Jordan Amos
Jordan Amos

Jordan Amos

Indigenous Health Scholarship

University of Newcastle, NSW

Doctor of Medicine
Scholarship Awarded 2020 – 2022

Sponsored by:
Keith Henning

Indigenous Health Scholarship Program

How will I contribute to improving Indigenous health as a qualified medical practitioner or health worker?

As a Wongaibon woman from western NSW, I appreciate the value of having a strong and accessible healthcare system and services outside of metropolitan areas. Which is why I am passionate about creating equitable rural health and life outcomes throughout my medical career through the improvement of healthcare access and service.

I feel a strong connection to the country and know that this prize will assist in my pursuit of a career in rural medicine, in which I hope to take my practice rural and collaboratively work with Indigenous communities. It is apparent that further intervention needs to be developed; there is a 39% gap between Indigenous and non-Indigenous health outcomes and a 10 year life expectancy gap. These confronting statistics can be explained by social determinants, socioeconomic disadvantages and access to health care.

With a shortage of medical practitioners in rural and remote Australia advocacy through all medical aspects needs to increase. My position as a future Indigenous doctor, student ambassador for the Wollotuka Institute, Indigenous Representative for the University of Newcastle Medical Society and an active member within the Australian Indigenous Doctors Association (AIDA) would provide a unique perspective to my future practice. I hope to work as a GP in sexual health, addiction medicine and within the community to help improve health literacy.

I have already begun working to increase rural health care access and advocacy work for rural education. In 2019 I worked with the Hunter New England Diabetes Service to create diabetes education videos that can be accessed remotely anywhere in Australia. This information is being delivered through the sharing of stories, visual aids and nutritional education and in 2019 I present this project at the National AIDA Conference. This work has inspired me to become an advocate for health literacy and patient empowerment, especially within our Indigenous communities. By empowering individuals to access services, take control in their health management and maintain their health and wellness I believe I can contribute to providing better health outcomes for our community.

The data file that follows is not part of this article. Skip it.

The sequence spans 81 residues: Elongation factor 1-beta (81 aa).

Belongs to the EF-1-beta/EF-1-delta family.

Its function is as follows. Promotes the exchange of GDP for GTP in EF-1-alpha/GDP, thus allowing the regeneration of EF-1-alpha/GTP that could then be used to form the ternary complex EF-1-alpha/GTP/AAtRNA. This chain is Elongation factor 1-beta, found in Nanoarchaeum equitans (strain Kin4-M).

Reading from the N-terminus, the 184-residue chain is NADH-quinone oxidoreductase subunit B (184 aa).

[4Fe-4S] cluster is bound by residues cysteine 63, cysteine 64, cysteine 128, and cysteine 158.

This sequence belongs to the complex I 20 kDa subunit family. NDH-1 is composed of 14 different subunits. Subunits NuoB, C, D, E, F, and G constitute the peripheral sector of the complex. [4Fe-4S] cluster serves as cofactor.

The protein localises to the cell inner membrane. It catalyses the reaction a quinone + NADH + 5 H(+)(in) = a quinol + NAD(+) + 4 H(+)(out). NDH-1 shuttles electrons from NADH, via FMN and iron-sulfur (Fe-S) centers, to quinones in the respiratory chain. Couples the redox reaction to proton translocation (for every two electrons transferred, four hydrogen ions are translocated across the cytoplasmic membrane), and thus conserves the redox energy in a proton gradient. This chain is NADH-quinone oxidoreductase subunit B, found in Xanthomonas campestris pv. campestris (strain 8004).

In addition to my work with the Diabetes Service, I was also selected to attend the BREAATHHE Rural High School Visit. A group of university students from multiple health disciplines and I attended high schools in Merriwa, Quirindi and Scone. The purpose of this visit was to encourage rural students to study a health discipline at a tertiary level. This became an invaluable experience which taught me the impact we can have on rural youth.

In 2018 there were around 200 Indigenous doctors in Australia with 300 students on their way. In order for parity for the Indigenous population, Australia needs at least 2,000 Indigenous doctors. If this scholarship can allow one more Indigenous student to graduate as a doctor, then it will help close the gap on medical officer disparity. I am committed to bridging the gap between Indigenous and Non-Indigenous, city and country.

Current Progressive Report

As I sit writing this 6 monthly report, my only thought is of Keith and his family. Their generosity allowed me the financial freedom to focus on my studies and myself without the worry of ‘can I afford to continue my studies’. I will be forever grateful for Keith. He was a kind, gentle soul that I am so lucky to have met. He will forever be missed. I still hope to send his family a photo from my graduation, as without them it would not have been possible.

Half way through the year I relocated officially to Tamworth. Since then it has been one of the best experiences that I have ever had. I have been able to explore a new town, meet new people, discover passions and hobbies of mine too. I began in Neurology and saw some interesting cases and learnt from a wonderful local Neurologist. He was supportive with my learning and the team saw me as a junior doctor and facilitated additional learning opportunities. Around this time was when the Country Music Festival was on and Lee Kernighan was amazing! I have never been to the Country Music Festival but it is something I look forward to for at least the next two years.

Which leads me to the fact that I got Tamworth Hospital as my first preference for internship. The plan is to buy a house at the start of next year and start living as an adult and I can honestly and truly say that this scholarship is making that goal a reality for me. I know that I will struggle with being away from my family and friends (as they are interning in different LHDs) but I know that this is a new adventure for me and I look forward to every minute of it.

I am currently finishing up on my Orthopedic rotation which has been incredibly interesting, as it’s a different area of medicine. One thing I have learnt first hand from this rotation is the bed pressure, under-resourcing and under-staffing in rural hospitals is an incredibly massive issue! It’s been interesting to see how the hospitals adapt to these issues and how I am able to hopefully make a difference in the future.

I have started to engage with groups and communities outside of medicine which I feel would be really good for me. I have joined the local Pottery Club and I’ve started making Christmas presents for my friends and family. I have also joined the Astronomy Club where I am given lectures by incredible people who have a wealth of knowledge from their field.

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